Most people seem to have a view of the software world divided into two sorts of people: developers and testers. Devs are the real heroes of software. They get to write code. Testers are a necessary evil. They help to keep the developers from screwing up too badly but don’t produce any positive results. I won’t go into the role of test in this post. I’ll save that for another day. The thing is, most people think of testers as the people who push a lot of buttons and try to break things. They run tests. Perhaps they even cobble together some script and batch files or a VisualTest “program” to help them out. Those sort of testers do exist. I’ll call them runtime testers or software test engineers (STEs). At Microsoft, however, a lot of our testing ranks are filled with the rare breed known as the Test Developer (SDE/T).
So what is this test developer then? Is he someone who just isn’t quite good enough to be a “real” developer? I posit that the answer is no. A good test developer is as good as any developer writing production code. A good test developer is worth his weight in gold. A test developer’s job is to develop software which exercises a product to ensure its correctness and gauge its stability. He has to exercise every corner of the code before it ships and usually before it is documented. On my team, test developers are developers who know how to test, not testers who know how to develop.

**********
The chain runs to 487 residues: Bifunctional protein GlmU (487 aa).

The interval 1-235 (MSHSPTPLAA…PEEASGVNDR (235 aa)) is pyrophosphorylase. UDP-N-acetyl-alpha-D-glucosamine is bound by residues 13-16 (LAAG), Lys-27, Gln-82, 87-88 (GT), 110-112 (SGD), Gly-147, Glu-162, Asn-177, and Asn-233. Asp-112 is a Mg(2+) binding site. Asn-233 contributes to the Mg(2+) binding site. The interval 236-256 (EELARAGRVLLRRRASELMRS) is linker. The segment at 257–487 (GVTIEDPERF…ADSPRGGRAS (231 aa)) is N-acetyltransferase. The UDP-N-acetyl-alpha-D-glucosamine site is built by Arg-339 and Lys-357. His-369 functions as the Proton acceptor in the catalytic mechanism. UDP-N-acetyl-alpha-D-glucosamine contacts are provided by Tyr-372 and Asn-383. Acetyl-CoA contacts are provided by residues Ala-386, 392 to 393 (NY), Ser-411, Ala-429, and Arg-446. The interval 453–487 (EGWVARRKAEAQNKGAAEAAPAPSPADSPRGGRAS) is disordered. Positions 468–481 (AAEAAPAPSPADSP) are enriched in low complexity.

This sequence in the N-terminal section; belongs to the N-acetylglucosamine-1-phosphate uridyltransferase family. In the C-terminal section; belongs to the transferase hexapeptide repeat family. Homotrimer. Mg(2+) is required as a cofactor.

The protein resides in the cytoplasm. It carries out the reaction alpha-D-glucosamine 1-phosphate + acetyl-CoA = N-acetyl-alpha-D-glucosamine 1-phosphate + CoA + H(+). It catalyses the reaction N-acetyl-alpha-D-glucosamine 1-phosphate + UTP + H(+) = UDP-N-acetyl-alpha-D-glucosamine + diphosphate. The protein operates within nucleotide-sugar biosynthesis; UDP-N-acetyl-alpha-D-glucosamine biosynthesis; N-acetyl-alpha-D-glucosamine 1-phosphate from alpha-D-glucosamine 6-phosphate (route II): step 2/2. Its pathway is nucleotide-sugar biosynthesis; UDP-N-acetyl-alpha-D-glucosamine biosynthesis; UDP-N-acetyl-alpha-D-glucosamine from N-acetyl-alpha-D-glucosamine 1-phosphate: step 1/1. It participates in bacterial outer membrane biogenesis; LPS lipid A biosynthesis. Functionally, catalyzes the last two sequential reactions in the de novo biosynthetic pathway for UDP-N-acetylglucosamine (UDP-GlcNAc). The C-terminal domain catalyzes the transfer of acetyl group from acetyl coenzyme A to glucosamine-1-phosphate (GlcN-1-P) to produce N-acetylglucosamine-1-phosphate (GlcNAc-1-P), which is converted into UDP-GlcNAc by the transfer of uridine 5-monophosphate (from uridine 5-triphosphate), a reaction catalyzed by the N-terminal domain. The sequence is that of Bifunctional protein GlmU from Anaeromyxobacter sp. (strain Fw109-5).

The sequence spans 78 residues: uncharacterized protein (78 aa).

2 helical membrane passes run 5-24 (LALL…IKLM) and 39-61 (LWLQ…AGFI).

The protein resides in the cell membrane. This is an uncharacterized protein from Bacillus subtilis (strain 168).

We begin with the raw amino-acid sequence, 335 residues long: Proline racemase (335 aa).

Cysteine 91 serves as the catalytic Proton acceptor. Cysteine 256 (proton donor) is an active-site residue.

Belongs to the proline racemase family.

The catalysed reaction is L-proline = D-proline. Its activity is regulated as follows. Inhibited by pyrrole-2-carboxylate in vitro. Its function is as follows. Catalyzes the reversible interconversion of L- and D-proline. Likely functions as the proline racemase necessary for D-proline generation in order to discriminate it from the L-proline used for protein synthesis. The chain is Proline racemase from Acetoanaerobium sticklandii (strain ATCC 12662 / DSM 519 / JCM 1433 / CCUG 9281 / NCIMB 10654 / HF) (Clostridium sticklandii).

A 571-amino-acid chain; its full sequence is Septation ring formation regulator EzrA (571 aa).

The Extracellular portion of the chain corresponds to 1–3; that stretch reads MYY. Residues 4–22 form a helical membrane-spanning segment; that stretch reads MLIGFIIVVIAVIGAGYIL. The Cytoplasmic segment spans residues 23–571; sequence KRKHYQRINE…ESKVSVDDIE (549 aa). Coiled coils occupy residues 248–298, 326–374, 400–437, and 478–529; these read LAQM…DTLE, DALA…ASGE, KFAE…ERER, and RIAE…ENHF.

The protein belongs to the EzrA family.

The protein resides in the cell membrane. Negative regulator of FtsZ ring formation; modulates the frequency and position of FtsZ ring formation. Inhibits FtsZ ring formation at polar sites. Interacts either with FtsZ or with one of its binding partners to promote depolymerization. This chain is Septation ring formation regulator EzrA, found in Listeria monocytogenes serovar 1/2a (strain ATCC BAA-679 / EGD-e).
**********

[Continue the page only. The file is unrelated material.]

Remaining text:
In my business, which is multimedia (audio and video rendering), we produce not polished applications but the APIs which underlie such programs as Windows XP Media Center Edition and Windows Media Player. Countless other applications use our APIs underlying their games, video editing suites, and media players. Our work product forms the building blocks of many an application. Whenever you see video or hear sound from your computer, we’re probably underneath doing something.
So, who is it that makes sure that these APIs actually work as advertised? It is the role of the test developer to make sure that developers using our APIs have a pleasant experience. We are the front line of defense for the developers out there in the “real world” trying to use Windows to make a buck or two. We are the first ones to try to implement anything on top of those interfaces. It is our job to verify that they work as advertised.